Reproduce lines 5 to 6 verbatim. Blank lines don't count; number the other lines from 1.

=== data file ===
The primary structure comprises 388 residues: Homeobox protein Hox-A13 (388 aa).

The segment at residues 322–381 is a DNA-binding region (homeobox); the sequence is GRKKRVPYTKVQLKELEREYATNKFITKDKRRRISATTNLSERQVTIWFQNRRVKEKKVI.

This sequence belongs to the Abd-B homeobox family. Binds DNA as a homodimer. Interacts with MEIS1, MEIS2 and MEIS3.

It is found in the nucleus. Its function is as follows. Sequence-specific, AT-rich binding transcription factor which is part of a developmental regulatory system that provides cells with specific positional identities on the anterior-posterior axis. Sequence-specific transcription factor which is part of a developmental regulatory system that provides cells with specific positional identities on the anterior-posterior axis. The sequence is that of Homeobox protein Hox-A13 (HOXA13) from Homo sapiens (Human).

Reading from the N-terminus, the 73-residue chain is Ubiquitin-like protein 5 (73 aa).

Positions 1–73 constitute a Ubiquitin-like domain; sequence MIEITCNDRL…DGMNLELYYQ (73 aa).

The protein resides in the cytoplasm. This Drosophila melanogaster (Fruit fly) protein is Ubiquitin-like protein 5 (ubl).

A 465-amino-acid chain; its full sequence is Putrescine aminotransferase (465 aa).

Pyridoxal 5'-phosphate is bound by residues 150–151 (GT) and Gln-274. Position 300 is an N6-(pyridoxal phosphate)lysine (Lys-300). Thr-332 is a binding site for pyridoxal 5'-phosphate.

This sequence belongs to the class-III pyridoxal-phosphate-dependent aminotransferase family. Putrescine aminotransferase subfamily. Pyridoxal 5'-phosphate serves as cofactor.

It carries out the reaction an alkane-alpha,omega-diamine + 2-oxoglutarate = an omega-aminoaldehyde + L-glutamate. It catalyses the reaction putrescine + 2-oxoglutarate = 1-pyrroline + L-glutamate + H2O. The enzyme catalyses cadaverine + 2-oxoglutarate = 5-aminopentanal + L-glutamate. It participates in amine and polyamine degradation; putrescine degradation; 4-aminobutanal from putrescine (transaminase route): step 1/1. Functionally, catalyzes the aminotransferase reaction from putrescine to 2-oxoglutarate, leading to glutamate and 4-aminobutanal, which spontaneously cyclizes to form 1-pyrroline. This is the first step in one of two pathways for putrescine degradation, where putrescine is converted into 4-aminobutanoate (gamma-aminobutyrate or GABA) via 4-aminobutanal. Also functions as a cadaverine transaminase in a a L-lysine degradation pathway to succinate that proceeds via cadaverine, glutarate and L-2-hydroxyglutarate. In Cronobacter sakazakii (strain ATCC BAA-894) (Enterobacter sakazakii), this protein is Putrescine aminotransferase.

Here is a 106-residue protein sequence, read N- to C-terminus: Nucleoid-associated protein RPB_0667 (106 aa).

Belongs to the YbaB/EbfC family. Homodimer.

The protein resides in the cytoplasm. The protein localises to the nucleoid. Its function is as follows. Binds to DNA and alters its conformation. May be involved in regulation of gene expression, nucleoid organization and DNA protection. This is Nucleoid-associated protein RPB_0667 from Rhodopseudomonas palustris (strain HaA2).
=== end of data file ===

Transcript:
Reading from the N-terminus, the 73-residue chain is Ubiquitin-like protein 5 (73 aa).

Positions 1–73 constitute a Ubiquitin-like domain; sequence MIEITCNDRL…DGMNLELYYQ (73 aa).